How Do You Know It’s Good?

We do not describe the world we see, we see the world we can describe.

— René Descartes

Let’s say you’re working on a project. The project launches, other people start using it. How do you know it’s good? 

This is an important question, but trickier than it appears at first. I divide it into three parts:

  • Someone is being cast as the arbiter. (“You.”)
  • A continuum is implied: from no-good to good.
  • An objective is specified: you want the thing to lean towards the “good” end of the continuum.

All three are up for examination. Let’s start with the arbiter of “good.” If the project is being developed within an organization, it’s likely that many parties will have stakes in its success. And even if you’re working alone, there will still be other parties involved. For example, there will be people interacting with your system. They, too, will have a say on whether it is good or not. “Good” will likely mean different things to different people.

There’s a point along the continuum at which the thing is obviously no-good; it’s not meeting anyone’s criteria of success. As it evolves and (ostensibly) improves, it moves closer to meeting more criteria. (In theory, this process ends with a “perfect” artifact. In practice, this is an impossibility; the context around the system continues to evolve as the project progresses, changing the criteria for success for at least some participants.) Eventually, the system moves far enough along this continuum to flip over into the “good” side. (We say it’s “good enough.”) In other words, it meets the success criteria of a large enough group of stakeholders.

Who defines the threshold where the artifact flips from no-good to good enough? How is this measured? This is the crux of the matter: What “good” means in a particular context is up for grabs. Often there will be one lead stakeholder who will be calling the shots. There is an expectation that this person (or team) will be the arbiter of “good”. But these stakeholders are often buffeted by political forces that influence their decisions one way or another.

Designers working on complex systems need to understand how success will be measured. The criteria stakeholders will use to evaluate success will have an important influence on the structure and form of the system. For example, if the organization defines success and an improvement of a Net Promoter Score (NPS), the system’s designers will be strongly incentivized to structure it in such a way that feeds that measure. (As Jared Spool has pointed out, this may not be a good idea in the case of NPS.) Stakeholders and clients using NPS as a filter will see the world through that lens. This can leave out important factors for success.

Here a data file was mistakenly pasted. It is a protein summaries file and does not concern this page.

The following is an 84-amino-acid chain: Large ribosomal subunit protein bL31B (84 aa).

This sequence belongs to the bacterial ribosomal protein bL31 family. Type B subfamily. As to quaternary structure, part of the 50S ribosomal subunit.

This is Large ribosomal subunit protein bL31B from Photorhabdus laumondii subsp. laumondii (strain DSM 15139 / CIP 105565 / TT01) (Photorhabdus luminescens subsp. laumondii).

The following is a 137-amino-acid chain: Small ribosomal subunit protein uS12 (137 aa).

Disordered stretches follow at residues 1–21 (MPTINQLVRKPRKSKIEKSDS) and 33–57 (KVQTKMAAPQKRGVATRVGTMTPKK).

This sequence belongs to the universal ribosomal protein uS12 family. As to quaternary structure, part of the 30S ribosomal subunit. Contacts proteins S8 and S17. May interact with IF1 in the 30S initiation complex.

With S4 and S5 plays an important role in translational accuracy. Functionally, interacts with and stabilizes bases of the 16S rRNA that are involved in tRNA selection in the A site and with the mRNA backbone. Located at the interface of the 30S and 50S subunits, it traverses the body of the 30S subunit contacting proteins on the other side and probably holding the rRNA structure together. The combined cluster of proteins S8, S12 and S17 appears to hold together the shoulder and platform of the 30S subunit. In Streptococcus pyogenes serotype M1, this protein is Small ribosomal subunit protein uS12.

What’s good for an internal team may not be good for an organization as a whole. And — more importantly — what’s good for the organization may not be good for society as a whole. As designers of complex systems, we’re called to see beyond the world we (and our stakeholders) can describe and measure. Our vision needs to encompass a wider (and longer-term) perspective if we are to provide real, enduring value.

Aligning Incentives

Incentive structures work. So you have to be very careful of what you incent people to do, because various incentive structures create all sorts of consequences that you can’t anticipate.

— Steve Jobs

What incentives drive your actions?

I don’t mean this in an aspirational, high-level, mission-statement sense. I mean: How is the value you add to the ​world remunerated? How do you put bread on the table? If you’re rewarded for a particular set of behaviors, you will most likely engage in those behaviors.

Some consultants charge by the hour. They get paid more the longer they focus on a problem. But the client doesn’t want the project to take longer (or cost more) than it needs to. In fact, the client wants a good job done as fast as possible. He or she is driven by different incentives than the consultant; time is usually a key factor. This is a case in which incentives are misaligned.

If you look around, you’ll find many such misaligned incentives. For example, as a citizen, ​you want to be well-informed so you can make better decisions. However, many mass news media are driven by engagement — how long they can keep you around so you can watch more advertisements. Engagement is a very different metric than elucidation; people will write and say outlandish things if they think it’ll make you pay more attention. (And if they get paid more when you do.)

We’ve never before been able to learn so much about what drives people, and instantaneously re-define their contexts based on what we learn about them. Incentive structures become reified in information environments. So when designing an information environment, we should work towards aligning the incentives that drive the environment with the incentives and goals of the people who will use it.